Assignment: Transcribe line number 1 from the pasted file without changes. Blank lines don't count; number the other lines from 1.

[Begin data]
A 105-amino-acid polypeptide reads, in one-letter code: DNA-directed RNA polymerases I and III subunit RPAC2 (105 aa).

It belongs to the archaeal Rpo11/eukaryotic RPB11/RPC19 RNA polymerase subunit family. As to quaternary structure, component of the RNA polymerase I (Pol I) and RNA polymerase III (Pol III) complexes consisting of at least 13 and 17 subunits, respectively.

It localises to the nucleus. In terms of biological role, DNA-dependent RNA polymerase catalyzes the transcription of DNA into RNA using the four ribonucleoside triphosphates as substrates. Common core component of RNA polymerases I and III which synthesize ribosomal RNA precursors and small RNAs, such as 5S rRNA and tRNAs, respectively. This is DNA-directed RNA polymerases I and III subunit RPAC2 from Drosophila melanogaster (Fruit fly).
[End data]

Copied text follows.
A 105-amino-acid polypeptide reads, in one-letter code: DNA-directed RNA polymerases I and III subunit RPAC2 (105 aa).